If Maine is to set an example on climate change, we’re off to a bad start.
Hello. I am David Woodsome, state senator from District 33.
I am a Republican who sponsored the bill that created Governor Mills’ Maine Climate Group, and there was a particular reason why I did so.
I submitted this legislation after a long conversation with Governor Mills about bipartisanship and working together on important issues, so long as we seek responsible, commonsense solutions to problems. A large part of my intention was to be involved in the process so I would be aware of and help shape the ideas and proposals being tossed around. Governor Mills and I agreed that we could disagree and still work together.
Specifically, I was concerned that many of the ideas generated by the Climate Council might lead to an unfair new burden on people in Maine’s poorest, rural communities.
At the same time, I feel it is very important that, in a free society, government educate people toward new behaviors, rather than force them via new laws and regulations.
Let me place the climate problem in its proper context regarding our state. Maine’s contribution to global emissions of CO2 amount to .0004 of the World’s total. That’s four ten-thousandths of the whole. By comparison, the State of Texas emits that much CO2 in about a week. China does so nearly every day.
If Maine were to completely eliminate its entire carbon footprint, it would likely have no measurable impact whatsoever on the climate, including global temperatures, sea-levels, and or ocean acidification. In fact, it is possible that, because of the carbon scrubbing nature of our forests, Maine is already carbon-neutral.
This should not prevent Maine from taking heed of its motto “Dirigo” or “I lead” by setting a tone and providing an example for the rest of the nation on energy policy. It should.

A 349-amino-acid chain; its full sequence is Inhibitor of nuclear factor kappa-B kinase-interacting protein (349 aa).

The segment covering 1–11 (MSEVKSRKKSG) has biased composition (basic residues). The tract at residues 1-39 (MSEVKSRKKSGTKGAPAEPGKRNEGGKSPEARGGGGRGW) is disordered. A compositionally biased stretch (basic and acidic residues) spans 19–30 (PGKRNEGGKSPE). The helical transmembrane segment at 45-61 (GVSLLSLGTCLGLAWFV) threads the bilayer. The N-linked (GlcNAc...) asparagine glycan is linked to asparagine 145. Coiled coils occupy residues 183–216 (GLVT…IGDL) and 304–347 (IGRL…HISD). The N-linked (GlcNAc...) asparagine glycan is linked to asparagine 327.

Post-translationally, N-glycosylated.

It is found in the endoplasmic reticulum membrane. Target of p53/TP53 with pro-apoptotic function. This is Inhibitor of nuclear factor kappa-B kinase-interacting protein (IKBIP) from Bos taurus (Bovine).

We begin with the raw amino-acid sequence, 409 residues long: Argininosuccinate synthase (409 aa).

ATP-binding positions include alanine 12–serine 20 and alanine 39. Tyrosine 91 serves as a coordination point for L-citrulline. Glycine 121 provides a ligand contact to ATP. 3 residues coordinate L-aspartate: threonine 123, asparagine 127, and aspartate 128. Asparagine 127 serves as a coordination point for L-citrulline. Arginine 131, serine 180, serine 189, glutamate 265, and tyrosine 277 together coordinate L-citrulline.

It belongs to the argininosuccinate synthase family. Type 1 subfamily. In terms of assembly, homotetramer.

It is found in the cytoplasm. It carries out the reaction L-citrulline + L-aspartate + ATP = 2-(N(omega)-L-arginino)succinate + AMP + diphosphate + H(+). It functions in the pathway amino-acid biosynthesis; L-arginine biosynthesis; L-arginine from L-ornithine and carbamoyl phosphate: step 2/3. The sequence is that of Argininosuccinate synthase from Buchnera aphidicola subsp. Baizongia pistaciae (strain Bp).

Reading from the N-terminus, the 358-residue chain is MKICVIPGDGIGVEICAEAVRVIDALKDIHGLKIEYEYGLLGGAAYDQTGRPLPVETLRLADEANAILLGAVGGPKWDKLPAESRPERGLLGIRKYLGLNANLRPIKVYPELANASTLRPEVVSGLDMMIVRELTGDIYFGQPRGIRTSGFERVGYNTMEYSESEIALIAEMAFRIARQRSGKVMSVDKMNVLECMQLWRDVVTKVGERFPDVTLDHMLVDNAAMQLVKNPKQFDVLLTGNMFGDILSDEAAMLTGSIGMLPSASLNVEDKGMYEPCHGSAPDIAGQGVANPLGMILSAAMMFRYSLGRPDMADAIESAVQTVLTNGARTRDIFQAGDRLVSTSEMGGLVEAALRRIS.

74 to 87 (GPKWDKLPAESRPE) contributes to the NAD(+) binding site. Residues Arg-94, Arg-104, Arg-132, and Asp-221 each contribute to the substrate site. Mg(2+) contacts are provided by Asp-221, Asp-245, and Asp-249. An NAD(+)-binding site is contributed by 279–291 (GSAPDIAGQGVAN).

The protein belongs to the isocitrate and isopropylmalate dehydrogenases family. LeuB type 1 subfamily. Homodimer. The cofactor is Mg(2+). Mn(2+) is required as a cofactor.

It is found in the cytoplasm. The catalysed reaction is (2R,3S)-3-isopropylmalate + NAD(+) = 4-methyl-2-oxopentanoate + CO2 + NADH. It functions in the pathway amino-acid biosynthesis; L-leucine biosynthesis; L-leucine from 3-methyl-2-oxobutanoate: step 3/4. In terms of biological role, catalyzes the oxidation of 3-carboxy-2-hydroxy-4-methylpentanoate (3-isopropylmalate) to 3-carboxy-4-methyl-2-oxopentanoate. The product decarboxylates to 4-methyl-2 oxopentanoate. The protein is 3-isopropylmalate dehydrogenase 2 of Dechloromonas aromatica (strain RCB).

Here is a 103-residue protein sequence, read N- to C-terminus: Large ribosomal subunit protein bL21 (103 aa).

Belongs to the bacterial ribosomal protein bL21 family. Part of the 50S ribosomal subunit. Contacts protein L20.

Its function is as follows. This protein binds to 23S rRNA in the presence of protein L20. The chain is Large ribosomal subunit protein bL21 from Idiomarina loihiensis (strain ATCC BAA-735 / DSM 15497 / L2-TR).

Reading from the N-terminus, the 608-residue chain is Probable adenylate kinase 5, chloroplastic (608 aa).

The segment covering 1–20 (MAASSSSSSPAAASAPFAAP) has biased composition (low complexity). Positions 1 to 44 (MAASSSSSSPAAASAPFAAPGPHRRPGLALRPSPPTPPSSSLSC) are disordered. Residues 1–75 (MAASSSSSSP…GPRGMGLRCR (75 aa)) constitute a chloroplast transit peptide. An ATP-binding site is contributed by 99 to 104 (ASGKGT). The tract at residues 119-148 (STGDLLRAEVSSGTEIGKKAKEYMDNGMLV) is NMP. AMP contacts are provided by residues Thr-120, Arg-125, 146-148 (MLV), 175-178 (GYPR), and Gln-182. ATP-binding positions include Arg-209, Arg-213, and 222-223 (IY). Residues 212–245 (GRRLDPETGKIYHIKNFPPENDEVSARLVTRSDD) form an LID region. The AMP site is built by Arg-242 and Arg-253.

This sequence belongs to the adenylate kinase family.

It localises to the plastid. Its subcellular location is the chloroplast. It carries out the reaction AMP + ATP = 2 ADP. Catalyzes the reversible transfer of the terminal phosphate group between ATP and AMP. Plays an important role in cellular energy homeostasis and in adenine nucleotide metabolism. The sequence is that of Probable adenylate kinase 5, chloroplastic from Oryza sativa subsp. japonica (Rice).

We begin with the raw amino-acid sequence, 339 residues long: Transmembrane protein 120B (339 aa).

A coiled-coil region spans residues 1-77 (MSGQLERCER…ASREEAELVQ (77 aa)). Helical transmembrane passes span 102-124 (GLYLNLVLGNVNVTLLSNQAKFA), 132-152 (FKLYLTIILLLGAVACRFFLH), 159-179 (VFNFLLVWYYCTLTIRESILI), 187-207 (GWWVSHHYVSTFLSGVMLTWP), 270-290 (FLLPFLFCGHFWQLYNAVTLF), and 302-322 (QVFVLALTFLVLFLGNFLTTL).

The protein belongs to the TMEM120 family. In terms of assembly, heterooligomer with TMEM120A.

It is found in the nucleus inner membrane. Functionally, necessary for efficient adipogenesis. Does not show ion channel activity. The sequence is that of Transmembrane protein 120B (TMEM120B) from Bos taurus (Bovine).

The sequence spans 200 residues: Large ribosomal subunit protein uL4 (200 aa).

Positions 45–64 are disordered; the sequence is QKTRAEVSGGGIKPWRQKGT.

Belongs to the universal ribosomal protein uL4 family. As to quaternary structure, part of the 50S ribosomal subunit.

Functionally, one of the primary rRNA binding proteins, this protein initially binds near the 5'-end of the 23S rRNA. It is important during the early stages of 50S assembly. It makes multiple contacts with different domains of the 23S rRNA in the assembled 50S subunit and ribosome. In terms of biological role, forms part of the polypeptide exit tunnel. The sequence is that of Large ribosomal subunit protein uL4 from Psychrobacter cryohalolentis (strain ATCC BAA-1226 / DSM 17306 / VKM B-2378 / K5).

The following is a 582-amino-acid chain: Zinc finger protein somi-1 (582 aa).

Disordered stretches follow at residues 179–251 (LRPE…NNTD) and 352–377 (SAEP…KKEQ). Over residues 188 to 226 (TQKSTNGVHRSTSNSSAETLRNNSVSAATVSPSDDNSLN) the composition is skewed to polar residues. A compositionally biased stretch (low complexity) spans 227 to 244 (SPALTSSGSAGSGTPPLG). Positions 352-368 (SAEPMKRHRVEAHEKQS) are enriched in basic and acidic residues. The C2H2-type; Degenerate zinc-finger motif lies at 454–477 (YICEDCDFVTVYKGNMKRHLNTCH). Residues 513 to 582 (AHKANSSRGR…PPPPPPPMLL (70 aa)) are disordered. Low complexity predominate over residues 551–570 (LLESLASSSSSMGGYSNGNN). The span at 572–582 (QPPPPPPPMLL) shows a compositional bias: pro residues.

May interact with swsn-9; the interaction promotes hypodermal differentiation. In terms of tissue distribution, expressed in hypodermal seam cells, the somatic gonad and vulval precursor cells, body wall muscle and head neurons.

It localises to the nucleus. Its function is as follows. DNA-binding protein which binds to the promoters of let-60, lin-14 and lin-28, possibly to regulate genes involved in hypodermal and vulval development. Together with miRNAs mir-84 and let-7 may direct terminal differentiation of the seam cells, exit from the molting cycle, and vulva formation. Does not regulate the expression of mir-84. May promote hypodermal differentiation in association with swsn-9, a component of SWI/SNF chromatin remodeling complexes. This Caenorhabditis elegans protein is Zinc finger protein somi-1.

To do so properly and fairly, however, requires a balance and must convey a strong sense of legitimacy, commonsense, and fiscal responsibility. Setting a poor example will only harm Mainers, alienate potential supporters, and do nothing to alleviate the effects of global climate change.
Setting an example means taking action that one hopes others will imitate, thus encouraging some improved behavior. Setting a bad example, however, does more harm than good to one’s goals.
The newly installed solar panel at the Blaine House in Augusta is a poor example.
According to the Portland Press Herald, “The $63,000 solar-electric installation wound up being so uneconomical as a business venture that only one vendor bid on the high-visibility but money-losing job, picking prestige over profit.”
Symbolism and leadership are important when working toward societal change. Justifying the poor business nature of the investment, however, Governor Mills’ press secretary said that “the panels will annually offset the equivalent of burning 43 barrels, or 1,806 gallons of oil, with clean, renewable energy.”
The problem here the Blaine House is heated by twenty-two heat pumps that were installed a few years ago, so that the building uses zero gallons of oil. One cannot offset what they do not use in the first place. Also, Maine’s electrical grid is driven by natural gas, not oil.
Unfortunately, what this solar panel has done is embolden critics of solar power by sending the message that it can be a wasteful effort with little positive return.
Justifying this project based on non-existent oil consumption erodes confidence by suggesting that state government is not doing the in-depth research it should do before making these decisions. This type of outcome does great harm to efforts in Maine to improve our response to climate change.
As the Climate Council moves forward with its research and information gathering, I sincerely hope that its recommendations will be guided by a more common sense, fiscally responsibility approach that sets a positive example on climate change policy.
Again, I am State Senator David Woodsome of District 33. Take care and be well!